Bhopal: The move to incinerate 337 metric tonne hazardous waste lying for years at the Union Carbide India Limited (UCIL) factory in Bhopal by the Madhya Pradesh government almost 38 years after the 1984 gas tragedy has met with stiff opposition.
The survivors and activists fighting for the rights of the survivors of the Bhopal Gas Tragedy have unanimously opposed the tender floated by the Bharatiya Janata Party (BJP)-led Madhya Pradesh Government on April 7, 2021. According to their claims, over 1.7 lakh tonne toxic sludge is buried in 21 pits inside the factory and thousands of tonnes of waste are buried in 32 acres of a solar evaporation pond located adjacent to the factory.
“In the 74-page tender, the state government has floated the plan for removal of only 337 MT toxic sludge, kept inside the warehouses of the factory after it was collected in 2005, which is only 5 % of the total 1.7 lakh tonne waste,” said Rachna Dhingra, one of the activist associated with a gas-survivor NGO.
“As per the official report of the National Environmental Engineering Research Institute, Nagpur, tonnes of unaccounted waste have been buried in 21 pits inside the plant and in a pond located adjacent to the factory. The waste in the pond was buried in 1977 and after a leakage in the plastic lining of the waste in 1982, it had contaminated the ground water of over 48 colonies in the vicinity of the factory,” The Week quoted Dhingra as saying.
The toxic chemicals have turned the groundwater so toxic that the Supreme Court in 2010 had declared in undrinkable, unusable. The people living in these colonies have been suffering from cancers, skin diseases and others while children have been born with disabilities, she added.
Several scientific studies have shown that even now, groundwater in 48 settlements near the factory are polluted by the hazardous waste buried in the ground, impacting the residents’ health, as per reports.
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The tender stated that out of 377 MT waste, 92 MT is sevin residue and Naphthol residues, 29 MT process/ rector residue, 54 MT Semi-processed pesticide and 162 MT excavated waste/contaminated soil kept on the warehouse in iron tanks and other packaging. The tender also mentioned collection of those wastes from the factory to disposal and submission of report at last.
According to government sources, two companies from Gujarat have shown interest in the tender and also presented a technical presentation to Vishwas Sarang, Minister of Bhopal Gas Tragedy Relief and Rehabilitation Department (BGTRRD) recently.
After approval from the teams of Central as well as State Pollution Control Board over the technical capability of these companies, the work order would be issued. The state government has estimated the project cost at approximately Rs 350 crore.
“The state government has planned to build the multi-crore memorial on the present land of the factory. It will be a centre for the Research on Industrial Development and other research of excellence and it will open a way for employment of gas-hit survivors,” said Vishwas Sarang, Minister BGTRR to the reporters on June 27 in Bhopal, adding, “And to build a memorial, we need to remove the toxic waste first and a tender has already been floated for it.”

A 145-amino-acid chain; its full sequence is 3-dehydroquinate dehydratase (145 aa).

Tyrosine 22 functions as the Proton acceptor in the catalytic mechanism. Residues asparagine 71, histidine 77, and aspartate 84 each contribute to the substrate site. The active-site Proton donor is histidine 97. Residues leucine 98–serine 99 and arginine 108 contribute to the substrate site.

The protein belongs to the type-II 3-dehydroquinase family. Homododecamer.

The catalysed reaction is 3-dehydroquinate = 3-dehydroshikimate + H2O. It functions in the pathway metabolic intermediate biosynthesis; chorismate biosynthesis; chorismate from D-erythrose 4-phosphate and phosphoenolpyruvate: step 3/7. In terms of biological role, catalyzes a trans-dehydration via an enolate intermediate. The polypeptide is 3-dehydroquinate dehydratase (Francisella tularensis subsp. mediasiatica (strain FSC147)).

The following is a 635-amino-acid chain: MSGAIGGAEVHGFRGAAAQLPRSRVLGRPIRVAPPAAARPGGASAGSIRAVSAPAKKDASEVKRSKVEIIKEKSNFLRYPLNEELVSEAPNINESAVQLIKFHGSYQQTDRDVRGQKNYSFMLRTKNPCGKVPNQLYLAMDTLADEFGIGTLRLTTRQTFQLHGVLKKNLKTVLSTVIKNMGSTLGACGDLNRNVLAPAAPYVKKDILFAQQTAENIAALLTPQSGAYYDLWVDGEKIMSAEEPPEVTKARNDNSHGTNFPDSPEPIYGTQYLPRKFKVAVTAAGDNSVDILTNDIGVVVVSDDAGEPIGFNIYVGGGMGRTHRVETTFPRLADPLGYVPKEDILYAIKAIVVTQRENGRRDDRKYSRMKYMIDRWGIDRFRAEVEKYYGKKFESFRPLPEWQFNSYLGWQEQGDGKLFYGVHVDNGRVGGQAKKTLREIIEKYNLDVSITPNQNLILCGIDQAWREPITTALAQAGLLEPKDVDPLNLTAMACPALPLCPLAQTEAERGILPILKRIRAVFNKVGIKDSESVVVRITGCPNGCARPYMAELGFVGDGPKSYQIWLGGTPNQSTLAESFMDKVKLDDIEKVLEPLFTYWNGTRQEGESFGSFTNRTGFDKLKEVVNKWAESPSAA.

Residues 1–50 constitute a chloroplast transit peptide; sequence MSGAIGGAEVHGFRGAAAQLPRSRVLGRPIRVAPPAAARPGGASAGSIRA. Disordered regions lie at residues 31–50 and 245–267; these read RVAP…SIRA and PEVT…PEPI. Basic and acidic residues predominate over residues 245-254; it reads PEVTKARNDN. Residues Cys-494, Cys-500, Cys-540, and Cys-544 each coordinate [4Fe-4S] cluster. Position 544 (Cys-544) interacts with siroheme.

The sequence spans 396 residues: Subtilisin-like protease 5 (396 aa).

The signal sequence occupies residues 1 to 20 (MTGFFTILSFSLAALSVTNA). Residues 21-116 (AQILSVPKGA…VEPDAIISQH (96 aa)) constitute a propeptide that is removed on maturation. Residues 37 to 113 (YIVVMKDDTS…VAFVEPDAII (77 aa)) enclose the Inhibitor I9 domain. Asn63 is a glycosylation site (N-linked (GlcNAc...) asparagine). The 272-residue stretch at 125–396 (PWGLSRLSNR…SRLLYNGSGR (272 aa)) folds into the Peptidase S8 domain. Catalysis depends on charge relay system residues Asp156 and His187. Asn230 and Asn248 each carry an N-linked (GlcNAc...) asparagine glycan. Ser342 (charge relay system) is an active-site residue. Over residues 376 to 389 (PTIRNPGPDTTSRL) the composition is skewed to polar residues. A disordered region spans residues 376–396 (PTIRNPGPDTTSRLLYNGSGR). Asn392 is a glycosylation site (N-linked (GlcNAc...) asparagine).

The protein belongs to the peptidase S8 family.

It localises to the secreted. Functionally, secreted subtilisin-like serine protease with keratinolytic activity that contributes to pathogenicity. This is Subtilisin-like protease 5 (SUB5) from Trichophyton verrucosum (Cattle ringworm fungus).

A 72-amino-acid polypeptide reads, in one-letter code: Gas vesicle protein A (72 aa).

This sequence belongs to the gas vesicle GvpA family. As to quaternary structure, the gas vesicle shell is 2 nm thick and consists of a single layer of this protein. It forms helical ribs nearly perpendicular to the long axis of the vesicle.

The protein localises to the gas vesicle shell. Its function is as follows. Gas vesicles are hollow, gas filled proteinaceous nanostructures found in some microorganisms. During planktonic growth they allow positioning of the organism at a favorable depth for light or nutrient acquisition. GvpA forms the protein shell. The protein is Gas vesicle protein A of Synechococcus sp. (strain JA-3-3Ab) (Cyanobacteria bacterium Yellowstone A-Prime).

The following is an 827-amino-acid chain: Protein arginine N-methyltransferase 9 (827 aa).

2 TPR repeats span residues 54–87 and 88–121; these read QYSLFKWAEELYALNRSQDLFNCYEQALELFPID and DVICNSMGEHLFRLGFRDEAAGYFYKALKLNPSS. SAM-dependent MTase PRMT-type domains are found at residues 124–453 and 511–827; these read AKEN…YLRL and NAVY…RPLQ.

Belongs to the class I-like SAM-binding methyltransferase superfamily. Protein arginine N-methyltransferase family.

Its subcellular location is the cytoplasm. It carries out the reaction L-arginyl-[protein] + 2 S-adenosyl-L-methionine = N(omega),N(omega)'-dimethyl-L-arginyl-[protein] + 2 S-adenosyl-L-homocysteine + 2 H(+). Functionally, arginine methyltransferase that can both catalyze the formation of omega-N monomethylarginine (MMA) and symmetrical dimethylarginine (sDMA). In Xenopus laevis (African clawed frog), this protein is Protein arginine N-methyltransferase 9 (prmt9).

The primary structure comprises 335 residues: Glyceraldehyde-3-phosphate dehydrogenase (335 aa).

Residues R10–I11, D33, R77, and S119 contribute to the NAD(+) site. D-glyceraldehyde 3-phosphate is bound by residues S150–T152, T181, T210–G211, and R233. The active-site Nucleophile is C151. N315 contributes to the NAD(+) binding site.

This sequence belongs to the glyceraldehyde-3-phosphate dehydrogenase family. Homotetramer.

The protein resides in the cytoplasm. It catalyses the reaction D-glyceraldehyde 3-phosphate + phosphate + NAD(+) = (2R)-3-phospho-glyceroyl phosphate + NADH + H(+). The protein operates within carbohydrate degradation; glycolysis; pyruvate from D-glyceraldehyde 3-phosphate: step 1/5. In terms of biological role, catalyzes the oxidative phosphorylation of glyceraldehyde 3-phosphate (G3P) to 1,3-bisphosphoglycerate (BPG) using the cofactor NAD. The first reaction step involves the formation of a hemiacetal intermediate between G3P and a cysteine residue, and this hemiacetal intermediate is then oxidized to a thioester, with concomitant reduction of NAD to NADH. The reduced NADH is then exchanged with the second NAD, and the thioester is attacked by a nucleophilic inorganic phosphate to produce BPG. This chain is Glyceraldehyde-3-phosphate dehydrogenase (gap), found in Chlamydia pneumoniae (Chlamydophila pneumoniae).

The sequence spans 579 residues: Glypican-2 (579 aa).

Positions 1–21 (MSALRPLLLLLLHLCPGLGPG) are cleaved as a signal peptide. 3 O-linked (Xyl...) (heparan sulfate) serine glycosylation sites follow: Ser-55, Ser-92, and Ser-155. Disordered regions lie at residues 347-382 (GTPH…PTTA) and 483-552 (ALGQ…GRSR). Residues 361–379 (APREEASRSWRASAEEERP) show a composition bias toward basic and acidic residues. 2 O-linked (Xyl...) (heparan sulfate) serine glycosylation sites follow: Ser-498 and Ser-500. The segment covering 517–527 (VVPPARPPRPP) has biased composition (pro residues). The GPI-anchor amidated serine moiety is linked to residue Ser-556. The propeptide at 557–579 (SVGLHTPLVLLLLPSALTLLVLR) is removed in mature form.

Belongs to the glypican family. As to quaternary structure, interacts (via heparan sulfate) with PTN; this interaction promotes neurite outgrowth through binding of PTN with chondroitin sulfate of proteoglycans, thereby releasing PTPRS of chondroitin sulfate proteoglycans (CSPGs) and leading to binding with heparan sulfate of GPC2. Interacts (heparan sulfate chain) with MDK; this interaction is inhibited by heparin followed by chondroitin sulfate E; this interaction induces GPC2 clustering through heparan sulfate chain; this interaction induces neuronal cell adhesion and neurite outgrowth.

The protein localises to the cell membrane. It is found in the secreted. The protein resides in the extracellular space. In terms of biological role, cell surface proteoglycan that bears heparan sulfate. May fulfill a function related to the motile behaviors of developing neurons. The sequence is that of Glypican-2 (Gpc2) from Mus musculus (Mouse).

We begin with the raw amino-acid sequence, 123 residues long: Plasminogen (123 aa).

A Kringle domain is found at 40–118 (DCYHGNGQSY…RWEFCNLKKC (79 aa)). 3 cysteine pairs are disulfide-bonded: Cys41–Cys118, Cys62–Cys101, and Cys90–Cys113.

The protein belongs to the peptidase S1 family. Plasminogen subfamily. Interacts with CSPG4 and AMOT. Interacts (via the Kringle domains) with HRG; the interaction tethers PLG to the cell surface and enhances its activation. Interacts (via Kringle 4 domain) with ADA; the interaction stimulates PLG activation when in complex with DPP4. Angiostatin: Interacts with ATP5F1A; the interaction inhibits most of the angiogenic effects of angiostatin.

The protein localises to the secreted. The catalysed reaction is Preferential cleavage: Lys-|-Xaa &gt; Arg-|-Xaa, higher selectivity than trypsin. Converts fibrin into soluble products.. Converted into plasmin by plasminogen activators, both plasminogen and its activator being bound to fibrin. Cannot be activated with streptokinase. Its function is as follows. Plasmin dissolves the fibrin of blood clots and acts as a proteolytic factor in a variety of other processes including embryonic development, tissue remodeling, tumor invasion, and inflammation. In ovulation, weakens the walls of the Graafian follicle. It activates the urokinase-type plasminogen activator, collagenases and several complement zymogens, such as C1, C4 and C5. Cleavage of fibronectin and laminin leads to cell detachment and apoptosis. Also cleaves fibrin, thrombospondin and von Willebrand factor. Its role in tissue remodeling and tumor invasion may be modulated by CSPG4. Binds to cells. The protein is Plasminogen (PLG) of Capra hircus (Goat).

Meanwhile, the NGOs working for the gas survivors have termed it as an eyewash just to get rid of the issue. “If the state government is seriously planning to remove the toxic waste, then first they should conduct a survey to get the sense of actual waste buried inside and outside the factory, only then a tender should be floated accordingly,” said Balkrishna Namdeo of Bhopal Gas Peedit Nirashrit Pension Bhogi Sangharsh Morcha.
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“Superficial disposal without studying the extent and impact of the toxic waste will be dangerous,” he added.
“If the government is willing to provide employment to gas-survivors by building a memorial there, then why over Rs 100 crore sanctioned to provide employment to the gas-survivors are lying unused for almost a decade by the Gas Relief Department?” asked Rasheeda Bi, an activist working for the gas survivors.
“Rehabilitation, pension, treatment and survey on impact of gas-survivors are still overdue, but the government is planning to build a multi-crore memorial just to get rid of the subject. This is nothing but an attempt to make mockery of the misery of the gas-survivors,” she added.
She also said that there is no objection to disposal of the toxic waste (337 MT) kept in the shed, but disposal of total waste without studying the extent and impact of the toxic waste will be dangerous.
Notably, attempts were made earlier in 2007 by a Gujarat-based firm to incinerate the UCIL waste in Ankleshwar after the MP High Court's order, but the Gujarat government had refused it. Similarly, the Maharashtra government had refused permission when a Nagpur-based company had showed interest in it. Both the states had cited environmental grounds for refusal of permission to incinerate the waste.
As per reports, trial incineration of 10 tonnes of actual UCIL waste was carried out at the common hazardous waste treatment, storage and disposal facility (TSDF) in Pithampur in Indore from August 13-18, 2015, under the supervision of the Central Pollution Control Board (CPCB), the Madhya Pradesh Pollution Control Board and the Environment Ministry.
In 2015, the MP-based Ramky Group which operates the Treatment Storage and Disposal Facility (TSDF) had conducted the first pilot round of incineration of waste from the Union Carbide plant.
UCIL manufactured pesticides at its plant in Bhopal from 1969 to 1984 until the fateful night in December 1984, when deadly methyl Isocyanate leaked out of the plant into the city, killing thousands and maiming many others.
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